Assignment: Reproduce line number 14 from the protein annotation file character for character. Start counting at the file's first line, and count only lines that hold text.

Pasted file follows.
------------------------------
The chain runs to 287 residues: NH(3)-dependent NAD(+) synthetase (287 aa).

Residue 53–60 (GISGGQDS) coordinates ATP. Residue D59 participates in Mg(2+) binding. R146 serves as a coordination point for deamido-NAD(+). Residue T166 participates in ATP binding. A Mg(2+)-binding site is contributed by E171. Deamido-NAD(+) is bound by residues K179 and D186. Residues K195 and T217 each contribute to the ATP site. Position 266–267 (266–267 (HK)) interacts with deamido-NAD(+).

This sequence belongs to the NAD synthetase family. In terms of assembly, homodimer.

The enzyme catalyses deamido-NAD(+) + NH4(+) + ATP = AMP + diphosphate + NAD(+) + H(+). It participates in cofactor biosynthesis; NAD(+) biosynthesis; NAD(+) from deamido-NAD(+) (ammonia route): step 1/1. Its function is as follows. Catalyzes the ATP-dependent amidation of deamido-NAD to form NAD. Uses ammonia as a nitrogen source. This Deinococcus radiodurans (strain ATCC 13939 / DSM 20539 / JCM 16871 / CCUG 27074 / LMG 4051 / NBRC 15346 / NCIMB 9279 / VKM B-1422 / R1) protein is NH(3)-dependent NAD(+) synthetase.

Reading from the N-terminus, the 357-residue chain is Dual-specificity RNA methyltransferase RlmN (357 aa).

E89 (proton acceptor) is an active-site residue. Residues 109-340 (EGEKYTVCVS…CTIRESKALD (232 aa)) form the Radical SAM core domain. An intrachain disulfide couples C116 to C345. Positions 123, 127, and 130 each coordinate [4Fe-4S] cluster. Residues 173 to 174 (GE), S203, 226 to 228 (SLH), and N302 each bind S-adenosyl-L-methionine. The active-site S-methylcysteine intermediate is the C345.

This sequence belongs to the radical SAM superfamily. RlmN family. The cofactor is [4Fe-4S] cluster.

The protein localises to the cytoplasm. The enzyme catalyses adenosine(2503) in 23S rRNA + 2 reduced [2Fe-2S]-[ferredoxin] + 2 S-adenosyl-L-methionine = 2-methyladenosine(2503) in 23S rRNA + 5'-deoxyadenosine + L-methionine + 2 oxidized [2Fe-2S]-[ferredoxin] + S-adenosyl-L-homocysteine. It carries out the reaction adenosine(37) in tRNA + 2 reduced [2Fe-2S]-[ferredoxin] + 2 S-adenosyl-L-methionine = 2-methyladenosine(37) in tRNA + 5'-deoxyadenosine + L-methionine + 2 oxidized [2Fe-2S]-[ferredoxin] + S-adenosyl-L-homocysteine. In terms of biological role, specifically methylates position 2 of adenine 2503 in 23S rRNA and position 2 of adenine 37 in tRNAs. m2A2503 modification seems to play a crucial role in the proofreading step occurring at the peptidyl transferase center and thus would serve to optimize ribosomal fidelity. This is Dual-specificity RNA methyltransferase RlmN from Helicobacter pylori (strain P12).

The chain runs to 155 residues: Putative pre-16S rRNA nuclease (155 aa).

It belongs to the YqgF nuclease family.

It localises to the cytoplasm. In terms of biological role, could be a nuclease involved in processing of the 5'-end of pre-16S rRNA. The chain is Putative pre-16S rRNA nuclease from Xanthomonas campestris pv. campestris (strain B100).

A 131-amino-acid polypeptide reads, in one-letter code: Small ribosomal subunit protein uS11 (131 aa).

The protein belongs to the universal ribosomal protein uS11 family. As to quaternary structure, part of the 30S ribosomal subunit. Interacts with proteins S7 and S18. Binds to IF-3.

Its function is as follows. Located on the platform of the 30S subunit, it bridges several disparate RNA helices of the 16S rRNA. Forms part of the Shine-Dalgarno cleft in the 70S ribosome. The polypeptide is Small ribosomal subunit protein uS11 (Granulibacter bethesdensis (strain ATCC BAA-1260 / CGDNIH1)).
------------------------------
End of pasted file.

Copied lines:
Its function is as follows. Located on the platform of the 30S subunit, it bridges several disparate RNA helices of the 16S rRNA. Forms part of the Shine-Dalgarno cleft in the 70S ribosome. The polypeptide is Small ribosomal subunit protein uS11 (Granulibacter bethesdensis (strain ATCC BAA-1260 / CGDNIH1)).